These warm thermals cool as they rise. In fact, the cooling rate as a parcel rises can be calculated:

    If the thermal consists of dry air, it cools at a rate of 9.8°C/km as it rises.



Advection is the transfer of heat in the horizontal (north/east/south/west) direction. In meteorology, the wind transports heat by advection. This happens all the time on Earth, heat is transported in many ways. For example, wind blowing over a body of water will pick up evaporated water molecules and carry them elsewhere, when the air with these water molecules cools, the water will condense and release latent heat. The heat is being transfered by the wind.

Advection is very similar to Convection, however, it is in the horizontal and not vertical.



Radiation allows heat to be transfered through wave energy. These waves are called Electromagnetic Waves, because the energy travels in a combination of electric and magnetic waves. This energy is released when these waves are absorbed by an object. For example, energy traveling from the sun to your skin, you can feel your skin getting warmer as energy is absorbed.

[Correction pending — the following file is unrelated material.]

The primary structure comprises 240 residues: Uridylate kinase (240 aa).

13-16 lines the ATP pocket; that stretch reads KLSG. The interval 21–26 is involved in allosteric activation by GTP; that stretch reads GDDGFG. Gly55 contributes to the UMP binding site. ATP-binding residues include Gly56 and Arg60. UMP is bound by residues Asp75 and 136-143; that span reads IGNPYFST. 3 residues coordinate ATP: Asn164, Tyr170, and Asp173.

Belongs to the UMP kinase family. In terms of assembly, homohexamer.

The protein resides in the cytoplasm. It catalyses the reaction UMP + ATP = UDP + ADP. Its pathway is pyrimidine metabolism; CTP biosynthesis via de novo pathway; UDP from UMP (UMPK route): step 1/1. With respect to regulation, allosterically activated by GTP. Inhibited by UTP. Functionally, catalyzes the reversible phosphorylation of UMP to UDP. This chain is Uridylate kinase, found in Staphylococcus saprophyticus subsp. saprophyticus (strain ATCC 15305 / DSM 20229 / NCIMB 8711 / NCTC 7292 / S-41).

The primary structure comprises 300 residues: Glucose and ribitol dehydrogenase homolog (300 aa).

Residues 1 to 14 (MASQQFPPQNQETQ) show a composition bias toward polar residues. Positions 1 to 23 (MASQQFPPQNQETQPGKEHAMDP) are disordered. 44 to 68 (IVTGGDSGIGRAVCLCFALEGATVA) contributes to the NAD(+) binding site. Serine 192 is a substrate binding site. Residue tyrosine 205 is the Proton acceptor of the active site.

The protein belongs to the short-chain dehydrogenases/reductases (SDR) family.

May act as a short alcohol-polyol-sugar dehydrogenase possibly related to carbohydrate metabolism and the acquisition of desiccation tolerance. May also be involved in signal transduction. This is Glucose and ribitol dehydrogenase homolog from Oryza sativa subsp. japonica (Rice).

The energy a wave carries is related to its wavelength (measured from crest to crest). Shorter wavelengths carry more energy than longer wavelengths. Wavelengths are measured in terms of meters:

  • 1 (millimeter) mm = .001 m = 10-3 m
  • 1 (micrometer) μm = .000001 m = 10-6 m
  • 1 μm is 1 millionth of a meter. One-hundredth the diameter of a human hair.
  • 1 (nanometer) nm = .000000001 m = 10-9 m
When talking about electromagnetic waves it is sometimes easier to give them characteristics of particles, we call these particles photons. A photon of x-ray radiation carries more energy than a photon of visible light.